Russian scientists have determined the phylogenetic position of Ammodila, a species that is one of the last few unsolved mysteries in the fauna of African rodents. The species was described by the British zoologist Edward D'Winton in 1898 as a member of the Gerbillinae subfamily, but due to the lack of modern material suitable for molecular genetic analysis, its phylogenetic position on the evolutionary tree of gerbils has remained unknown up to the present day.
Joint work of scientists from the A.N. Severtsov Institute of Ecology and Evolution RAS (Moscow) and the Zoological Museum of Moscow State University (Moscow), performed by sequencing the sequences of mitochondrial and nuclear genes from a specimen caught in Ethiopia, showed that Ammodilus is a taxon sister to all living members of the Gerbillinae subfamily.
Using paleontological data to date the phylogenetic tree, it was possible to establish that the separation of the evolutionary line of Ammodila from other groups of gerbils occurred at the border of the middle and late Miocene, about 11.7 million years ago. Despite such an ancient age of isolation, Ammodilus is by no means a “living fossil”, since it has a number of rather progressive morphological features. To describe the phenomenon in which the evolutionary line, throughout its history, does not experience further branching, the term "Ancient loner" was proposed.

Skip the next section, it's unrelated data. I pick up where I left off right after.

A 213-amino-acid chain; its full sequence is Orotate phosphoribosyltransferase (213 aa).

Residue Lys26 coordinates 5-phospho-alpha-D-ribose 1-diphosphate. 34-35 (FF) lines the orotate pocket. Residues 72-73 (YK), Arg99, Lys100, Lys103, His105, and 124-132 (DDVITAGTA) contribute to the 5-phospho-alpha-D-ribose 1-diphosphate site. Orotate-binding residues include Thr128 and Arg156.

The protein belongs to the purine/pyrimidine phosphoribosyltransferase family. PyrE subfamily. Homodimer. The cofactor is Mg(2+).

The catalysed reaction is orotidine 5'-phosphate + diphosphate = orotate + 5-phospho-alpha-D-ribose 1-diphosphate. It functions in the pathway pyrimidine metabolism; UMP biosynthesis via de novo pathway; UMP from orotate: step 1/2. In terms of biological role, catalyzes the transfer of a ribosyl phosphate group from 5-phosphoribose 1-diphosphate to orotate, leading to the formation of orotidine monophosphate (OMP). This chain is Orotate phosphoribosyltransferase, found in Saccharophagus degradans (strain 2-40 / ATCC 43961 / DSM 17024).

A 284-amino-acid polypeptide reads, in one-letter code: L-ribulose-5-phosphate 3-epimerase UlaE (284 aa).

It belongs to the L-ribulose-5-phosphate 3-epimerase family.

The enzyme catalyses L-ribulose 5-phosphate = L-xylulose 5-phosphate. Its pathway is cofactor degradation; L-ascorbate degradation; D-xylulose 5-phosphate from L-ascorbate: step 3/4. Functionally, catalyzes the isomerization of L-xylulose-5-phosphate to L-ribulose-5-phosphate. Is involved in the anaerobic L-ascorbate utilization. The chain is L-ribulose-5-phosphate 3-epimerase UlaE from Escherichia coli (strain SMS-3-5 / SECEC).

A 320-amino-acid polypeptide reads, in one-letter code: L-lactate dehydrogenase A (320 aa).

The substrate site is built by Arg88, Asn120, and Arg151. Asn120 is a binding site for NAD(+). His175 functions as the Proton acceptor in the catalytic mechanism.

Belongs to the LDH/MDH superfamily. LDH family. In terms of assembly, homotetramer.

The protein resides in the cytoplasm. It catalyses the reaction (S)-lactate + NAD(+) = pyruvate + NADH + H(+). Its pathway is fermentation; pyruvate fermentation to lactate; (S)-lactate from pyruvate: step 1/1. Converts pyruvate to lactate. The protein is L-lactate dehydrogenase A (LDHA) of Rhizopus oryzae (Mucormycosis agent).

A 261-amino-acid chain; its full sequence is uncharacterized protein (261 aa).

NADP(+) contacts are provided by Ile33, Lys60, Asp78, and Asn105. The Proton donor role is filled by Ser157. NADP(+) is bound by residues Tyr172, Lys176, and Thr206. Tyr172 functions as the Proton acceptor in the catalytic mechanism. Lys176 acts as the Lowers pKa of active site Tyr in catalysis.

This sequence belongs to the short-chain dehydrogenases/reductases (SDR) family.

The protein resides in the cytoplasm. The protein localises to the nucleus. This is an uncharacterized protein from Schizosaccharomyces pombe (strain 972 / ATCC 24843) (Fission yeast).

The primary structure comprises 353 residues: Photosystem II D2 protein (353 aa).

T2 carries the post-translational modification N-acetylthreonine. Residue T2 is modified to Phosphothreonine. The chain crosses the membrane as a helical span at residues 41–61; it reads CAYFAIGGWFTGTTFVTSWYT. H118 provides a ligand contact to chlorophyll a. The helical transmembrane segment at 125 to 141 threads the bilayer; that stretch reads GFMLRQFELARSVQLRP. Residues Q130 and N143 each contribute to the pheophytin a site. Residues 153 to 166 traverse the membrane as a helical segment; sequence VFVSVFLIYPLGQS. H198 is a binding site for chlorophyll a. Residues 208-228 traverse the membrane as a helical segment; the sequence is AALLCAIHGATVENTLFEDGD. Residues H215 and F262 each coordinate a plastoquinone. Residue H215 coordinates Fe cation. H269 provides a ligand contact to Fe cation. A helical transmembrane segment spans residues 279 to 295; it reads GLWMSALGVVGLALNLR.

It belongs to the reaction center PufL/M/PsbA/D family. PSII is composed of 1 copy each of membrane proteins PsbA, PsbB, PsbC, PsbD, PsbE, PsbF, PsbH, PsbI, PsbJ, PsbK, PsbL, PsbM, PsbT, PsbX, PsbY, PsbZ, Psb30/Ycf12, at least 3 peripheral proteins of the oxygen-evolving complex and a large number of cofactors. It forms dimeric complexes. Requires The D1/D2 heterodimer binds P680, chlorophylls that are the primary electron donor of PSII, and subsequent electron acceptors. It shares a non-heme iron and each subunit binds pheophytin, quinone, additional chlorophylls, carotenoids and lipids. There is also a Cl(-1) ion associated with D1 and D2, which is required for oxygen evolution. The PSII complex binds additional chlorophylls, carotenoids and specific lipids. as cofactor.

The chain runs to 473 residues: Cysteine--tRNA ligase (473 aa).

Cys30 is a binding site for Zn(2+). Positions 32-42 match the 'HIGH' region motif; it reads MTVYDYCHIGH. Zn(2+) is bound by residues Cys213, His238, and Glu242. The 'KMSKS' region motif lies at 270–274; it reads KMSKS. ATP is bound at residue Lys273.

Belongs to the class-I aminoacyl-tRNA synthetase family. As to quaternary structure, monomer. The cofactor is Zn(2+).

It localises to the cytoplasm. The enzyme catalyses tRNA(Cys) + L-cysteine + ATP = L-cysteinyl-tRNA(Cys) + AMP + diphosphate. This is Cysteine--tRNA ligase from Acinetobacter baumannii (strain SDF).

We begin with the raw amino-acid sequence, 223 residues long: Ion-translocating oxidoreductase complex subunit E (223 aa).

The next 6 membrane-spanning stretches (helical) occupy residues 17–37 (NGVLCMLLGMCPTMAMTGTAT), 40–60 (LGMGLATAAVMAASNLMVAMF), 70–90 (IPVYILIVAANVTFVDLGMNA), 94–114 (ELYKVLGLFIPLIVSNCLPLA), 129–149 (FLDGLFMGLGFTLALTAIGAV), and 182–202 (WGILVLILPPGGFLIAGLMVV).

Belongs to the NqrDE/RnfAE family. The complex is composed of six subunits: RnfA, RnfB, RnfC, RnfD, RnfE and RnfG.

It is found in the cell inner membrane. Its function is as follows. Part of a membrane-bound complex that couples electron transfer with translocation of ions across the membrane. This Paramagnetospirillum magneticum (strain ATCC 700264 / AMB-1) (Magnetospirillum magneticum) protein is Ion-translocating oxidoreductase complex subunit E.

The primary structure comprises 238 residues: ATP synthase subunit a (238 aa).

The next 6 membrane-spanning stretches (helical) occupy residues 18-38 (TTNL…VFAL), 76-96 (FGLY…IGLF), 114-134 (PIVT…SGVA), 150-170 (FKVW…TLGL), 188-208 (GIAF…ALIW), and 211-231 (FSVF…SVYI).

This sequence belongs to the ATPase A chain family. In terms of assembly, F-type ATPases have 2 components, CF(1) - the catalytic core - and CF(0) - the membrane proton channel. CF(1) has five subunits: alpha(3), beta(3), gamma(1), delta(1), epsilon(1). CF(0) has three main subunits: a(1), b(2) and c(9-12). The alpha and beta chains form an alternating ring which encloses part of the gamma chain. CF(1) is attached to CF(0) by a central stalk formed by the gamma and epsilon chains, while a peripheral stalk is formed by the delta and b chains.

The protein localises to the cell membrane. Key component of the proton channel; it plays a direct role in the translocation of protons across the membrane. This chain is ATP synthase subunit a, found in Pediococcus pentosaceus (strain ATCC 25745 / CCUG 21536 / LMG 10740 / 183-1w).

The results obtained support the assumption of an African origin of the subfamily, although the question of whether these were the vast territories of the Horn of Africa, or whether the areas lying in northern Africa should be considered the cradle of the gerbils, remains open.
The results of the study were supported by grants from the Russian Foundation for Basic Research and the Russian Science Foundation and published in the journal Zoologica Scripta.
Kostin, D. S., Martynov, A. A., Lebedev, V. S., Zemlemerova, E. D., Gromov, A. R., & Lavrenchenko, L. A. (2022). Position of the ammodile and the origin of Gerbillinae (Rodentia): Out of the Horn of Africa? Zoologica Scripta, 51(5), 522-532.
Ministry of Education and Science: ""Ancient loner": scientists have established when ammodilus separated from other groups of gerbils"
RAS: ""Ancient loner": when ammodilus separated from other groups of gerbils"
Scientific Russia: "Scientists have established when ammodilus separated from other groups of gerbils"
Ministry of Education and Science: ""Ancient loner": scientists have found a rodent whose evolutionary line has not been divided for 11.7 million years"